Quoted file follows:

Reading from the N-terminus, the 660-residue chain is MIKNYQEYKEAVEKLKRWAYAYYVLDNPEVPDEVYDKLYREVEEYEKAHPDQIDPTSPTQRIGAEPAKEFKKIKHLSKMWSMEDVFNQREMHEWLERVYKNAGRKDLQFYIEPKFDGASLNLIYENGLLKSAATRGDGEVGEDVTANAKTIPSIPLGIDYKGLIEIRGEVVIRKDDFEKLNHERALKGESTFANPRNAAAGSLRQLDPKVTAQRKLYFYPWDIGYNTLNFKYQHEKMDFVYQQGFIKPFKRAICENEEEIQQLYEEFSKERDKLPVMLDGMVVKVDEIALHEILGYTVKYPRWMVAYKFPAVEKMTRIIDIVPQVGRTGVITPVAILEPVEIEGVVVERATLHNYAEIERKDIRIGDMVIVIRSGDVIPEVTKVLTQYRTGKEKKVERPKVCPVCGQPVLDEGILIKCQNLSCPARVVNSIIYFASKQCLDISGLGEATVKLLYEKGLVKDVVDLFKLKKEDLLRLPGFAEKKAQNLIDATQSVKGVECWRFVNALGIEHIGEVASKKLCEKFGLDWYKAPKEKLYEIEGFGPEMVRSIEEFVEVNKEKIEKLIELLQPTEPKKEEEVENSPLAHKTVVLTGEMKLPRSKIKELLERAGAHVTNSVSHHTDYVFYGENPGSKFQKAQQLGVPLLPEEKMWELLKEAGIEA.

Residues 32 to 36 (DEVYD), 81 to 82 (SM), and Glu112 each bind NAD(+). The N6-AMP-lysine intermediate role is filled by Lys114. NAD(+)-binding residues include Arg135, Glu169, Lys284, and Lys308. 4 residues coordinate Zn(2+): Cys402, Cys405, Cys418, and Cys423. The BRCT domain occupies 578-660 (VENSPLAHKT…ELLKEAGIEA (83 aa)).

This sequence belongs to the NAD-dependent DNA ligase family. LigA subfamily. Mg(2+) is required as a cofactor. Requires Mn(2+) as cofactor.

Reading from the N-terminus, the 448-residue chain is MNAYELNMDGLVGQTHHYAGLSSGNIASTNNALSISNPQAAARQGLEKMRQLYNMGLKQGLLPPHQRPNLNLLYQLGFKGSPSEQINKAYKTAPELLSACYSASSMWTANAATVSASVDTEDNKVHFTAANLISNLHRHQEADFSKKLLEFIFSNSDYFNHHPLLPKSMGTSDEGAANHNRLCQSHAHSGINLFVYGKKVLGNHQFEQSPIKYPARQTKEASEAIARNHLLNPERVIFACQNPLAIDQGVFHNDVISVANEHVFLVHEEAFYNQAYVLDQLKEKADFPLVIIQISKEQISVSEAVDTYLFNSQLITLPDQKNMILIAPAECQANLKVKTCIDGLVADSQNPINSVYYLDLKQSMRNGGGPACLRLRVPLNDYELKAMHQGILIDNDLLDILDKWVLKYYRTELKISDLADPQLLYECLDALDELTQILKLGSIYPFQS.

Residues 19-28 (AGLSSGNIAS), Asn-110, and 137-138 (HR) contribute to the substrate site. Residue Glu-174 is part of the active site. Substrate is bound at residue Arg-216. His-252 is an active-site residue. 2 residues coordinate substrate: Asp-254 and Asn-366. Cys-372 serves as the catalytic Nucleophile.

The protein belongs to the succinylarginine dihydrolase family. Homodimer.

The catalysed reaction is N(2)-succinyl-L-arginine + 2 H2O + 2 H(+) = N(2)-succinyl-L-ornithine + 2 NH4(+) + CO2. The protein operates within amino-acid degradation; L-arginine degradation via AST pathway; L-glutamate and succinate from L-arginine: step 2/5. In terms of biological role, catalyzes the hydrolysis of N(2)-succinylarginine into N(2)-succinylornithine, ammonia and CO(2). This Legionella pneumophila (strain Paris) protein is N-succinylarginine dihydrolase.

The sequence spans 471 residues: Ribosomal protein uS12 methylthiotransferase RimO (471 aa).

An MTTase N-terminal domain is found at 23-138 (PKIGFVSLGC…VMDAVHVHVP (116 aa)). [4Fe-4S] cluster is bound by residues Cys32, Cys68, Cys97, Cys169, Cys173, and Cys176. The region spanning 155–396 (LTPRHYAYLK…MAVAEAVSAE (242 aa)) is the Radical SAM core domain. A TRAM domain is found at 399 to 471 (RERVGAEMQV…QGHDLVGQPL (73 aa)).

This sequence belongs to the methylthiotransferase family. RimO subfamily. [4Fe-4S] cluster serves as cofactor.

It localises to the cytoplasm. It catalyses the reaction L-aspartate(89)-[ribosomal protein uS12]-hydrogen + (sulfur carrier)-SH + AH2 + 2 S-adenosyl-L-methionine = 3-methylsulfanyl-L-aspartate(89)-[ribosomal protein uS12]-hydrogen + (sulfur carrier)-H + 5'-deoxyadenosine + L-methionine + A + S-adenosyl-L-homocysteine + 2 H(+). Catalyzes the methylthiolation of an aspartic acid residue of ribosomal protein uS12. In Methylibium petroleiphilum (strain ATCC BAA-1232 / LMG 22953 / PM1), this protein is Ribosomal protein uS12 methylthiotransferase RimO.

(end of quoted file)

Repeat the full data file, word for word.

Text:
Reading from the N-terminus, the 660-residue chain is MIKNYQEYKEAVEKLKRWAYAYYVLDNPEVPDEVYDKLYREVEEYEKAHPDQIDPTSPTQRIGAEPAKEFKKIKHLSKMWSMEDVFNQREMHEWLERVYKNAGRKDLQFYIEPKFDGASLNLIYENGLLKSAATRGDGEVGEDVTANAKTIPSIPLGIDYKGLIEIRGEVVIRKDDFEKLNHERALKGESTFANPRNAAAGSLRQLDPKVTAQRKLYFYPWDIGYNTLNFKYQHEKMDFVYQQGFIKPFKRAICENEEEIQQLYEEFSKERDKLPVMLDGMVVKVDEIALHEILGYTVKYPRWMVAYKFPAVEKMTRIIDIVPQVGRTGVITPVAILEPVEIEGVVVERATLHNYAEIERKDIRIGDMVIVIRSGDVIPEVTKVLTQYRTGKEKKVERPKVCPVCGQPVLDEGILIKCQNLSCPARVVNSIIYFASKQCLDISGLGEATVKLLYEKGLVKDVVDLFKLKKEDLLRLPGFAEKKAQNLIDATQSVKGVECWRFVNALGIEHIGEVASKKLCEKFGLDWYKAPKEKLYEIEGFGPEMVRSIEEFVEVNKEKIEKLIELLQPTEPKKEEEVENSPLAHKTVVLTGEMKLPRSKIKELLERAGAHVTNSVSHHTDYVFYGENPGSKFQKAQQLGVPLLPEEKMWELLKEAGIEA.

Residues 32 to 36 (DEVYD), 81 to 82 (SM), and Glu112 each bind NAD(+). The N6-AMP-lysine intermediate role is filled by Lys114. NAD(+)-binding residues include Arg135, Glu169, Lys284, and Lys308. 4 residues coordinate Zn(2+): Cys402, Cys405, Cys418, and Cys423. The BRCT domain occupies 578-660 (VENSPLAHKT…ELLKEAGIEA (83 aa)).

This sequence belongs to the NAD-dependent DNA ligase family. LigA subfamily. Mg(2+) is required as a cofactor. Requires Mn(2+) as cofactor.

Reading from the N-terminus, the 448-residue chain is MNAYELNMDGLVGQTHHYAGLSSGNIASTNNALSISNPQAAARQGLEKMRQLYNMGLKQGLLPPHQRPNLNLLYQLGFKGSPSEQINKAYKTAPELLSACYSASSMWTANAATVSASVDTEDNKVHFTAANLISNLHRHQEADFSKKLLEFIFSNSDYFNHHPLLPKSMGTSDEGAANHNRLCQSHAHSGINLFVYGKKVLGNHQFEQSPIKYPARQTKEASEAIARNHLLNPERVIFACQNPLAIDQGVFHNDVISVANEHVFLVHEEAFYNQAYVLDQLKEKADFPLVIIQISKEQISVSEAVDTYLFNSQLITLPDQKNMILIAPAECQANLKVKTCIDGLVADSQNPINSVYYLDLKQSMRNGGGPACLRLRVPLNDYELKAMHQGILIDNDLLDILDKWVLKYYRTELKISDLADPQLLYECLDALDELTQILKLGSIYPFQS.

Residues 19-28 (AGLSSGNIAS), Asn-110, and 137-138 (HR) contribute to the substrate site. Residue Glu-174 is part of the active site. Substrate is bound at residue Arg-216. His-252 is an active-site residue. 2 residues coordinate substrate: Asp-254 and Asn-366. Cys-372 serves as the catalytic Nucleophile.

The protein belongs to the succinylarginine dihydrolase family. Homodimer.

The catalysed reaction is N(2)-succinyl-L-arginine + 2 H2O + 2 H(+) = N(2)-succinyl-L-ornithine + 2 NH4(+) + CO2. The protein operates within amino-acid degradation; L-arginine degradation via AST pathway; L-glutamate and succinate from L-arginine: step 2/5. In terms of biological role, catalyzes the hydrolysis of N(2)-succinylarginine into N(2)-succinylornithine, ammonia and CO(2). This Legionella pneumophila (strain Paris) protein is N-succinylarginine dihydrolase.

The sequence spans 471 residues: Ribosomal protein uS12 methylthiotransferase RimO (471 aa).

An MTTase N-terminal domain is found at 23-138 (PKIGFVSLGC…VMDAVHVHVP (116 aa)). [4Fe-4S] cluster is bound by residues Cys32, Cys68, Cys97, Cys169, Cys173, and Cys176. The region spanning 155–396 (LTPRHYAYLK…MAVAEAVSAE (242 aa)) is the Radical SAM core domain. A TRAM domain is found at 399 to 471 (RERVGAEMQV…QGHDLVGQPL (73 aa)).

This sequence belongs to the methylthiotransferase family. RimO subfamily. [4Fe-4S] cluster serves as cofactor.

It localises to the cytoplasm. It catalyses the reaction L-aspartate(89)-[ribosomal protein uS12]-hydrogen + (sulfur carrier)-SH + AH2 + 2 S-adenosyl-L-methionine = 3-methylsulfanyl-L-aspartate(89)-[ribosomal protein uS12]-hydrogen + (sulfur carrier)-H + 5'-deoxyadenosine + L-methionine + A + S-adenosyl-L-homocysteine + 2 H(+). Catalyzes the methylthiolation of an aspartic acid residue of ribosomal protein uS12. In Methylibium petroleiphilum (strain ATCC BAA-1232 / LMG 22953 / PM1), this protein is Ribosomal protein uS12 methylthiotransferase RimO.